About an hour into my work, Emmanuella, Alice, and Peace came into the library. Church had just let out and, now, Mariana had told them that we were ready to tell them about the surprise. They excitedly dragged me from the library back to our room, and then we sat them down to tell them.
(As an aside, I’d like to take a moment to run you through a brief timeline. Next Saturday is the school’s graduation. On Monday, just a few days later, Mariana and I leave for our two-week safari, returning on August 15th. Brainbirds’ summer school runs from August 1st until September 5th, so during this period of time the students that we know and love will be home with their parents, enjoying their vacation, while new students come for summer classes. Since Mariana is leaving Ghana for good on August 25th, this means that she will leave before our students come back, and thus will be seeing most of them for the last time at the school’s graduation. Because next weekend will be dedicated primarily to the graduation celebrations, Mariana wanted to do something special for the girls this weekend as a sort of last hurrah. I loved the idea, and was happy to pitch in.)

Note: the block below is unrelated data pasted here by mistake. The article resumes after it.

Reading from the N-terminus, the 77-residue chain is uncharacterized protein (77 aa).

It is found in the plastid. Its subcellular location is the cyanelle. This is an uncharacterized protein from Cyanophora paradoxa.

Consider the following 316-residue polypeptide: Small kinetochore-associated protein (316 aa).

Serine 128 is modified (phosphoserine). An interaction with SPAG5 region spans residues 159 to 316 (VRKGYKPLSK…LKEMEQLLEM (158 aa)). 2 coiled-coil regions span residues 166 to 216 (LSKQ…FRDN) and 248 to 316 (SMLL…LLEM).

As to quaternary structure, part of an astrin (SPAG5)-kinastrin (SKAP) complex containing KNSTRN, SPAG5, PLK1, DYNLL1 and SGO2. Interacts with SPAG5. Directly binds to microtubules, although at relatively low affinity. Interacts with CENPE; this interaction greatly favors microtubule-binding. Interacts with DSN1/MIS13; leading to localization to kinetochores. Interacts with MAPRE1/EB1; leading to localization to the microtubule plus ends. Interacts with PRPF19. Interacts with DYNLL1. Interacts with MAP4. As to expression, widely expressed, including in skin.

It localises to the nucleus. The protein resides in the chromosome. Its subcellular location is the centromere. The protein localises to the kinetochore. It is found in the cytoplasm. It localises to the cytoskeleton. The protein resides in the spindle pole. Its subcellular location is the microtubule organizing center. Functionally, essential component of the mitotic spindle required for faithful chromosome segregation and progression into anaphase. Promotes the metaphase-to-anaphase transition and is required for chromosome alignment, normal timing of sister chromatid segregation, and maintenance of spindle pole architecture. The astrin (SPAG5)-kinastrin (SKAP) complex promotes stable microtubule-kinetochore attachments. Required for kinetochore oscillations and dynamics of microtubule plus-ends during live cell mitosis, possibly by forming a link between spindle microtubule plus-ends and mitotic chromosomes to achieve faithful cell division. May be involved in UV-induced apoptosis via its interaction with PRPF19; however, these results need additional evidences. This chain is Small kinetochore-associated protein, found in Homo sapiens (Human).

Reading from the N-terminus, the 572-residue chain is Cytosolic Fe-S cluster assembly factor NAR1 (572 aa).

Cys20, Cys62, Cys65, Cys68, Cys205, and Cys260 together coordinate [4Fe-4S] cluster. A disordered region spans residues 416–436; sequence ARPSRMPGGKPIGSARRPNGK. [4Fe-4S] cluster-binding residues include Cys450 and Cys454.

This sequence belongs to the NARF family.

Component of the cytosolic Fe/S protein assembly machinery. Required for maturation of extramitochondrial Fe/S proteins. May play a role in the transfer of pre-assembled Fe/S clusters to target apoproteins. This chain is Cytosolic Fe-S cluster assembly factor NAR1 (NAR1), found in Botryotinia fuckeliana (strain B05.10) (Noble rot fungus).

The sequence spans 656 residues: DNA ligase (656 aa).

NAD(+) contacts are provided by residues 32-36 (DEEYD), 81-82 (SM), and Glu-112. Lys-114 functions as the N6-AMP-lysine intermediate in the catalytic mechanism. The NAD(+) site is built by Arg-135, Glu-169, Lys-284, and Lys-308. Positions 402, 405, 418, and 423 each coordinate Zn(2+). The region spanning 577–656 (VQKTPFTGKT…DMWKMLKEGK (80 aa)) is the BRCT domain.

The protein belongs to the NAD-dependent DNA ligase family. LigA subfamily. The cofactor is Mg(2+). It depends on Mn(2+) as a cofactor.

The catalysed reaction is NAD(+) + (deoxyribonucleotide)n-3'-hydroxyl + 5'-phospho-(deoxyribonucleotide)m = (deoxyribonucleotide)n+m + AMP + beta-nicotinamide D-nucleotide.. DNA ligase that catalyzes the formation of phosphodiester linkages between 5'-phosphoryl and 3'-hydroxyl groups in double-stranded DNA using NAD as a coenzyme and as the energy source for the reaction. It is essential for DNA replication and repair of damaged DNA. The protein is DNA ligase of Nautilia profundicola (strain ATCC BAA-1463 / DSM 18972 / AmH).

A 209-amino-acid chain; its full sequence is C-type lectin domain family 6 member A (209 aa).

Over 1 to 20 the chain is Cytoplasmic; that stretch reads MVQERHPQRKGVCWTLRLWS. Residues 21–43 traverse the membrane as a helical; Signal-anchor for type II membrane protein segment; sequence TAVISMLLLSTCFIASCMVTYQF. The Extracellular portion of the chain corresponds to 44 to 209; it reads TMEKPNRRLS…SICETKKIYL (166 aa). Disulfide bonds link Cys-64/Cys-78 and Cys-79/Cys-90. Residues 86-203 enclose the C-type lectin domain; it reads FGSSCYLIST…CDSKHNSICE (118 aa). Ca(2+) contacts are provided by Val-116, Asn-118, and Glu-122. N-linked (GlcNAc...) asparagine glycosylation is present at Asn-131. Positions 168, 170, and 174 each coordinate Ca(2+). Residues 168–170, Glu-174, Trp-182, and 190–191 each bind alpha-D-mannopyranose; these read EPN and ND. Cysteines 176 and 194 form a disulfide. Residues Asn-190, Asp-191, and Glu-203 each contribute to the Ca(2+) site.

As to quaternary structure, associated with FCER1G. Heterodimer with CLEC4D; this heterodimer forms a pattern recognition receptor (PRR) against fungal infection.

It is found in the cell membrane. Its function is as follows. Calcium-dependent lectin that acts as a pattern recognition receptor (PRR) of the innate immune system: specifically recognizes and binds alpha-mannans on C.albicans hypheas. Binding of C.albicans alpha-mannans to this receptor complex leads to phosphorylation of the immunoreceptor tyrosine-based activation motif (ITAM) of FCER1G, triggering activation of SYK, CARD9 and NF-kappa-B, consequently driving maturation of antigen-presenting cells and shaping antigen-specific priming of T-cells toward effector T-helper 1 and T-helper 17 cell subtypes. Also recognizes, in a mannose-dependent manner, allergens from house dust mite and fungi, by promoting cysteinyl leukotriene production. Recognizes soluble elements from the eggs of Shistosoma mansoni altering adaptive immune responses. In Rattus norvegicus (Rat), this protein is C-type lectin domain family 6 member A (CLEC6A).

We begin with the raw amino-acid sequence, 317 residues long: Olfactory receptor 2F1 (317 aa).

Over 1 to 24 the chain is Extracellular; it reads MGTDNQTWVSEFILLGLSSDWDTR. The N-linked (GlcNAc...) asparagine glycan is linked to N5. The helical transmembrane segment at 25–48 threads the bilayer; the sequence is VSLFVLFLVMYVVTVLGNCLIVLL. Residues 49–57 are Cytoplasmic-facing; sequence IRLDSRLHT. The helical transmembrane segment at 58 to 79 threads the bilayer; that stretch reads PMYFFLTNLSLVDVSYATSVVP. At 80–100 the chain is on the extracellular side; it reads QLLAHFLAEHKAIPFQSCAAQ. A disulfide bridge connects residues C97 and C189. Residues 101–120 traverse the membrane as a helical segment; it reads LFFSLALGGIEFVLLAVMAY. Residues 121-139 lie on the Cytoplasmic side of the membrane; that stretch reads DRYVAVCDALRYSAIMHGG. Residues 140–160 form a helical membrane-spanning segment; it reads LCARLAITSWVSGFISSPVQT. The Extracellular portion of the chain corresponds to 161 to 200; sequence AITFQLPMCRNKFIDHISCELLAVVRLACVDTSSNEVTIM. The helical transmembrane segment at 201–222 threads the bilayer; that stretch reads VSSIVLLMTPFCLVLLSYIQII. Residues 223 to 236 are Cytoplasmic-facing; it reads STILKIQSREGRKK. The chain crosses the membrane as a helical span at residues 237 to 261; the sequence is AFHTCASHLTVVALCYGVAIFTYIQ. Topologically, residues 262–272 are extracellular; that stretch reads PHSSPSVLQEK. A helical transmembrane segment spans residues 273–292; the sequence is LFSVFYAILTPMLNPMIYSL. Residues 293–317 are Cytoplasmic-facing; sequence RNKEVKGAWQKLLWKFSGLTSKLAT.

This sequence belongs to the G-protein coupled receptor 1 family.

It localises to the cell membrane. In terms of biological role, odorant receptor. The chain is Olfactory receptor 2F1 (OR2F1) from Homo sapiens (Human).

With the girls on the edges of their seats, we told them: since they loved Finding Nemo so much, we’d be taking them to see Finding Dory at the Accra Mall movie theater this Sunday! Emmanuella shrieked. She was thrilled, and quickly asked if Quasi would be coming with us (she is unnaturally fond of him, for only having met him twice). Mariana said that she’d try to convince him to go, and Emmanuella shrieked again. Peace was also quite happy, though not as happy as Emmanuella. Alice didn’t really say anything. Though I was disappointed to see that the girls were not all as excited as I thought they’d be, I had an inkling as to why this might be the case. I asked the girls, “Have you ever been to a movie theater before?” Emmanuella answered that she’d been once or twice with her mother and brother, which explained her excitement. Peace and Alice, however, had never been, which explained their general lack of excitement—they didn’t really know what a movie theater was. I tried to explain to them that, while we were used to watching movies on the floor, using my laptop, that a movie theater had rows and rows of comfy seats and a screen as big as a whole wall. Now, Peace started to get excited, though Alice was still silent. When I went to investigate, I saw that Alice was actually sleeping, which was hilarious to me since Alice loves movies more than anyone else at the school and didn’t even know the exciting news she was missing out on. We made it clear to the girls that they couldn’t tell any other students where we were going—we didn’t want to hurt anyone’s feelings, because of course we’d take all of them if we could afford to—and that, if they did tell, they wouldn’t get any popcorn or candy at the theater. They excitedly agreed. After they fell asleep, Mariana and I joked that we were even more excited to take them than they were to go. I ate a few saltines (unfortunately, the late night snacking habit that I developed at Drexel is now starting to creep its way into Ghana), and then Mariana and I fell asleep as well.